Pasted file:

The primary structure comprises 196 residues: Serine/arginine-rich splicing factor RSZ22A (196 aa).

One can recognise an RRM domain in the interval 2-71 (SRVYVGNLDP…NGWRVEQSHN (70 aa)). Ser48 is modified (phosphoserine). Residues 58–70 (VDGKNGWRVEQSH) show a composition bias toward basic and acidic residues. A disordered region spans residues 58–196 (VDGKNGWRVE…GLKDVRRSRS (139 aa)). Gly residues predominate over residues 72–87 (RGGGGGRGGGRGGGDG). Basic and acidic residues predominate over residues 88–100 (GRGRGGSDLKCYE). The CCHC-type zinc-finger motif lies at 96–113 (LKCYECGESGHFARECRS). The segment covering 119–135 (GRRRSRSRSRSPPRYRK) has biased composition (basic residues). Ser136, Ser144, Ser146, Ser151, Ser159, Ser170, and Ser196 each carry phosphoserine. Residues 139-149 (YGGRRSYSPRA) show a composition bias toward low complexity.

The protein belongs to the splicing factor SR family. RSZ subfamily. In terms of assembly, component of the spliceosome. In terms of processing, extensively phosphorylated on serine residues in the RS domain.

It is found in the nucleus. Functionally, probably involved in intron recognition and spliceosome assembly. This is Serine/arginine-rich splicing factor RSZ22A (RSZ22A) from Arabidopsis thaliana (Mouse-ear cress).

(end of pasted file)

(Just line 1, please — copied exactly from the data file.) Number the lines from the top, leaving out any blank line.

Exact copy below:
The primary structure comprises 196 residues: Serine/arginine-rich splicing factor RSZ22A (196 aa).